Friday Read | Disconnecting & Social Media


Why is the US So Susceptible to Social Media Distortion? via the New Yorker.

Sarah from the Pantsuit Politics podcast mentioned this article in their episode today–and it is a good episode to listen to because they talk about this issue as well as a variety of other pertinent topics from this week. As I read this article it reminded me of the pre-social media email forwarding/chain emails that used to be so prevalent—this was how memes and ‘fake news’ was shared back in the day. It just morphed into a larger platform with social media.

I have thought time and time again how glad I was to have been off of Facebook during the election, having quit in the spring of 2015. I’ve been tempted to go back a few times because it would be easier to get on some local mom groups to sell baby items and because I do miss some updates from friends, but I’ve been reminded how much better off I have been not to have been subjected to the crap that was put into Facebook over the last several years. The times I’ve read over Chris’ shoulder at something I have been utterly dismayed at some of the things people I know have been sharing. It made me glad that I wasn’t seeing that side of them on a daily basis because I’m not sure I would be able to have stayed friends with them on the Book of Faces. I’m also reminded about what role Facebook played in this election (as well as Twitter) and that also deters me in wanting to return. Pod Save America covers this today on their episode, starting around the 38 minute mark.

I only recently quit Twitter as well and I was rather sad to do so. For the longest time during the campaign/election, it felt like a bit of a beacon of hope, getting news straight from journalists and investigative reporters but over time it turned into a massive dumpster fire. I nearly left last spring after I was bombarded by trolls, real and otherwise, after I quote retweeted my reply to a journalist’s article about the potential loss of grants funded by the EPA during those first few weeks of T’s being in office.

I mentioned, thinking that I was really just tweeting to the people following my feed, that I’d had a previous job that had been funded by an EPA grant and was worried about the ramifications for that grant being taken away. Well, said journalist then retweeted my quote to her followers and I had never seen that many likes or retweets or comments to any of my tweets before. It started off innocuous but quickly ballooned out of control to the point I started blocking people. A couple of people who replied me seemed like genuine humans, but they were far right-wing and you could tell no amount of actual clarification would assuage their fears of Big Bad Government funding someone’s job. Others I could tell were bots. It got to the point where I locked my account and deleted the tweet. I laid low for awhile after and honestly didn’t quite recover from it. Twitter was a huge turn off for me after that and I finally had enough this summer. I do miss being on there, keeping in touch with a few people, but it also feels much healthier taking myself out of the rage cycle and instead choosing to find good news sources to stay informed.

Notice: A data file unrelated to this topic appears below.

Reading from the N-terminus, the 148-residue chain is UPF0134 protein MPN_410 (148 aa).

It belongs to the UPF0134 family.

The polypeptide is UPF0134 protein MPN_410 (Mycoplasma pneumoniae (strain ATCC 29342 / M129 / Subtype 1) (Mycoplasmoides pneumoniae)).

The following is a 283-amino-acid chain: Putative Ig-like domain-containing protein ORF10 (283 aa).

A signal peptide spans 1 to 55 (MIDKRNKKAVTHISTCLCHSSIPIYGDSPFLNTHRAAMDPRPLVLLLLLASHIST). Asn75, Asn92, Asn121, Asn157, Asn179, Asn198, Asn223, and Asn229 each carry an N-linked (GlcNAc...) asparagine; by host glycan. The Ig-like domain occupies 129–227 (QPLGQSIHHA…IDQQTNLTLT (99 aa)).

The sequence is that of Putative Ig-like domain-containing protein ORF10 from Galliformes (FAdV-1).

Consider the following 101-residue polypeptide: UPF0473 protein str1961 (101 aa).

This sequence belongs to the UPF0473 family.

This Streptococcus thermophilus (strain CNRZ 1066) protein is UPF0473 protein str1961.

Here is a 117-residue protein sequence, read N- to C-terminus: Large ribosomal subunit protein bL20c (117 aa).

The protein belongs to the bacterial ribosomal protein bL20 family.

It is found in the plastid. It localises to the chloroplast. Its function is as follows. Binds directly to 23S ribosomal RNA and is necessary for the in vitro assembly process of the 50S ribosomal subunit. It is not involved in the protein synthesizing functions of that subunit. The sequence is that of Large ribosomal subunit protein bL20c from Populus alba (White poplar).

Sidenote: Not that I consider Yahoo!’s front page a good news source, have you seen it lately? It’s gone seriously downhill since they were bought by Verizon and I’ve seen what look like legitimate headlines by Yahoo! News itself turn out to be completely misleading. That doesn’t even consider the amount of ‘articles’ in their lineup that lead to crap websites. So, say you are Mrs. Jones checking her email, you probably think Yahoo! is supposed to be a fairly truthworthy source to read something, and if you glance at a headline without reading the rest of the article, you might well believe that Michelle Obama assaulted someone. Yeah, I read that one yesterday. It seemed really real at first…until you read the article and realized it was a huge click-bait and was a total spin on not a story of Mrs. Obama assaulting someone. Very dubious and shoddy ‘journalism’. I’m afraid of *that* becoming more common.

Which brings me to a couple of quotes from the article at the top:

The Trump-Putin breed of celebrity authoritarianism operates on a crude double strategy—control the media you can, muddy the rest. The Russian disinformation campaigns are based not just on promoting the viewpoints that it wants promoted but by destabilizing entire systems of meaning.